Posted Oct. 16, 2:15 p.m.
The enrolled class for fall 2009 is more diverse and higher achieving than last year’s class, according to statistics released Friday by Michael Mills, the associate provost for university enrollment. The university was also relatively less selective than last year, admitting 27 percent of applicants versus 26.2 percent of applicants last year.
The university initally admitted more students this year because they were concerned about students’ ability to pay, Mills wrote in an e-mail.
“Many private colleges and universities did the same thing for the same reason,” he wrote.
This year marked a small yet significant increase in minority student enrollment. The enrollment of African American students increased from 87 to 132 students. The enrollment of Hispanic students also increased by 5 students from last year’s 135.
Mills attributed these increases to a variety of factors: joining QuestBridge, a non-profit organization that facilitates the college matching process for low-income, high achieving students, as well as waiving application fees for Chicago Public School students and hosting on-campus events for under-represented students and their high school counselors.
The Office of Multicultural Student Affairs held a weekend for minority prospective students last spring, including an FMO-sponsored concert by R&B artist Solange Knowles for which 300 tickets were reserved for black prospective students and their student hosts (“Solange Knowles performs for students, prospies in Norris,” April 20).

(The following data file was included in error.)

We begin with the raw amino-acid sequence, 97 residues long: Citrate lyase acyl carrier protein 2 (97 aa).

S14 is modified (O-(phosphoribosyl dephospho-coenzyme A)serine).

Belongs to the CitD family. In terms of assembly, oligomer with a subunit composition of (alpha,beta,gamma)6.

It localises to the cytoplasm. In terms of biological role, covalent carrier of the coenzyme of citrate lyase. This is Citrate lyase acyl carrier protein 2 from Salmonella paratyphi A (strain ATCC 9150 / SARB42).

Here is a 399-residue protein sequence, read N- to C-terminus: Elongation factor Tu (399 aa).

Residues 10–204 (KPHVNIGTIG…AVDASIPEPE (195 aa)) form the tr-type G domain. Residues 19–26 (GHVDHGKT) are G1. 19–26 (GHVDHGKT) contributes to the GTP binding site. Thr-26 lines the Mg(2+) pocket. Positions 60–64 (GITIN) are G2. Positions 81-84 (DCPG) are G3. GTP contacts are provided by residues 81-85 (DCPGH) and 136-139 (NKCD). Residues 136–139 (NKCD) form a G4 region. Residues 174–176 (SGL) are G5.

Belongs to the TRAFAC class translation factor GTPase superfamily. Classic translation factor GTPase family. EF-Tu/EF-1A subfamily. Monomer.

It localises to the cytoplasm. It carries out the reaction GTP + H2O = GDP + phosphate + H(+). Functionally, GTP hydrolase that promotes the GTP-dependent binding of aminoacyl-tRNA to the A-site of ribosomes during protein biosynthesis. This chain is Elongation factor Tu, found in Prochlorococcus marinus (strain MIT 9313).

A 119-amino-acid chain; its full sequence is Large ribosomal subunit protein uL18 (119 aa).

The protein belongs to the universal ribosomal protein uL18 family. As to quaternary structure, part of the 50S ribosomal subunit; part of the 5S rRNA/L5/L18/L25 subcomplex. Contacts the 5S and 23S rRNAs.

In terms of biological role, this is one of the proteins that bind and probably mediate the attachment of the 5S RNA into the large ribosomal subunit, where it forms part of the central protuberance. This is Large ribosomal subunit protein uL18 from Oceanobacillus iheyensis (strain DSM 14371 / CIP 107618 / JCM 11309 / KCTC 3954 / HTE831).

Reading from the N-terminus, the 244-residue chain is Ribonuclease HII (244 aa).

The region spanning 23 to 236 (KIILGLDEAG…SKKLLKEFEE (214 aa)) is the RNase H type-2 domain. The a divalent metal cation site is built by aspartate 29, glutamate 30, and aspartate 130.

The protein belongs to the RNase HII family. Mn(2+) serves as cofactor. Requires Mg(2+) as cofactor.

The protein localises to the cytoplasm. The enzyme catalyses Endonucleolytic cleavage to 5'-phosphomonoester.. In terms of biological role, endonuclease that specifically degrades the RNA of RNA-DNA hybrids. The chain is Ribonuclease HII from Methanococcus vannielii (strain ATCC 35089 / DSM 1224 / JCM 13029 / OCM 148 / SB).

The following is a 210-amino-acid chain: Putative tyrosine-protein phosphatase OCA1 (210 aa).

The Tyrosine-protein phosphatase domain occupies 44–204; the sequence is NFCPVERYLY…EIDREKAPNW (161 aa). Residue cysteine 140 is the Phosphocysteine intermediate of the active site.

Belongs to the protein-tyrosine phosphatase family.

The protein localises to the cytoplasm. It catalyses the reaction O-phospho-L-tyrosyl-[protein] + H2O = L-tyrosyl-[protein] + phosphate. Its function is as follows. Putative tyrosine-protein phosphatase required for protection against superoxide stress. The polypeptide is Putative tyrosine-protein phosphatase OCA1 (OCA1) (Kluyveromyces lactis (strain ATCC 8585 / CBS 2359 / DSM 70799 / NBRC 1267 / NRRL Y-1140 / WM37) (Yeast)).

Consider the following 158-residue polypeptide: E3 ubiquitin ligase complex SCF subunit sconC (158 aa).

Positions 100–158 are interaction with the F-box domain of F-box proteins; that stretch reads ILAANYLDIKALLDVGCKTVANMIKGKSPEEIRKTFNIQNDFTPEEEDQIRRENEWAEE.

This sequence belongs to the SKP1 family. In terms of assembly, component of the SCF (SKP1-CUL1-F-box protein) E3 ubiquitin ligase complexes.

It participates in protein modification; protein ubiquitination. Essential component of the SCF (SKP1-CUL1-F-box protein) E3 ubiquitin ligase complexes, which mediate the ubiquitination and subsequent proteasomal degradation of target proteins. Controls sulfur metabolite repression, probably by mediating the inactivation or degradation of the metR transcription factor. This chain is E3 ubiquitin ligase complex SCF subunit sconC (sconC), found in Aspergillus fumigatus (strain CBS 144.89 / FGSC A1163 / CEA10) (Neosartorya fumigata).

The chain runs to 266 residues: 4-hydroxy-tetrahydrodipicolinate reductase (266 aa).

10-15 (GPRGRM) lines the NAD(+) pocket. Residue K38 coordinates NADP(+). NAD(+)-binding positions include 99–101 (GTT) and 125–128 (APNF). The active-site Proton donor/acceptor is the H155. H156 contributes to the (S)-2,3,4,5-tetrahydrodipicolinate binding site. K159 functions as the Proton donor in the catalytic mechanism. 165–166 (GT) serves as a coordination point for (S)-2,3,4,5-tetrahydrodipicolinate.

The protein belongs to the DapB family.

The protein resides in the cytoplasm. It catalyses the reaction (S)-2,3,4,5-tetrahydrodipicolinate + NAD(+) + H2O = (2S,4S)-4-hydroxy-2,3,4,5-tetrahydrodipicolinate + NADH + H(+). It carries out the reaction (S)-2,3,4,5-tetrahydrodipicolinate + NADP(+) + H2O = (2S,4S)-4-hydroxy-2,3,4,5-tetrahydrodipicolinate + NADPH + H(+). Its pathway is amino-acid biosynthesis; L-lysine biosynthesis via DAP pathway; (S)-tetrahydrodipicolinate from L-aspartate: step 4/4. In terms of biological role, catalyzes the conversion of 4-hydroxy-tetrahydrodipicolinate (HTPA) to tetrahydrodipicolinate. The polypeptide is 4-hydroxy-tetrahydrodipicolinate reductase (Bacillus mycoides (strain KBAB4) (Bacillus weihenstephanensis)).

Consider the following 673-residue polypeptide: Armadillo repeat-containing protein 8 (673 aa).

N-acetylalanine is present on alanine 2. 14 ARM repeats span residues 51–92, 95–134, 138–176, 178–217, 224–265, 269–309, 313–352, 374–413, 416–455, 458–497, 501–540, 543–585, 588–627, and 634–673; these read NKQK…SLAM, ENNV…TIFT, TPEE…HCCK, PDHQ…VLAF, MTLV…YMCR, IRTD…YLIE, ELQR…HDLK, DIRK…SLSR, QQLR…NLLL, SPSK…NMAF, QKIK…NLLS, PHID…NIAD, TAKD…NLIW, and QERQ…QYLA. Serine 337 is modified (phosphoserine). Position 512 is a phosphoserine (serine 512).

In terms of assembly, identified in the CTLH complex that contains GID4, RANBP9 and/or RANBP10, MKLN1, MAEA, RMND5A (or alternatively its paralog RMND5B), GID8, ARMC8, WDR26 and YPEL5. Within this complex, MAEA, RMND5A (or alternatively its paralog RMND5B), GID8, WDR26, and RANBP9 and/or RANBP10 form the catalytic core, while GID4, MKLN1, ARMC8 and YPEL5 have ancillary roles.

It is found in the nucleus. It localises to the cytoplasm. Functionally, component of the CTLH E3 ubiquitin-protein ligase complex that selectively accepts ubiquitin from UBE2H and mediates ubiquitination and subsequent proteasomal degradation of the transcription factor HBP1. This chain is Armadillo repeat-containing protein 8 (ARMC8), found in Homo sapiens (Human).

In addition, the university enrolled 45 more students than last year. Mills wrote there was “more than enough capacity in residence halls to accommodate the larger class.”
The accademic departments really stepped up and added more slots to freshmen-level course levels,” he added.
This class’s average SAT score also improved by 10 points, from 1429 to 1439. While last year’s class had a total of 85 percent of students in the top ten percent of their class, the fall 2009 class was higher achieving by comparison, with 90 percent of students in the top decile.
Mills wrote the higher-achieving class represents increased recognition of NU as “one of the best universities in the world.”
“We have many features that top students find appealing, and word is spreading,” Mills wrote.
This class also marked 60 more “No Loan” Pledge Scholars and 124 more Pell Grant recipients than last year’s class.
The No-Loan Pledge Scholarship is awarded to students who show “the greatest financial need” and can graduate from NU without having to borrow need-based loans, according to the undergraduate financial aid office. The Pell grants are a federal student financial aid program, and the awarding of the grants is based on financial information, the cost of attendance at the institution and other factors.
According to Mills, NU has increased financial aid by 10 percent each year for the past three years.
“I’m really proud that Northwestern stepped up and funded financial aid so generously this year,” Mills wrote. “In a year when endowments across the country took huge hits, this says a lot about Northwestern’s institutional values.”
More to come.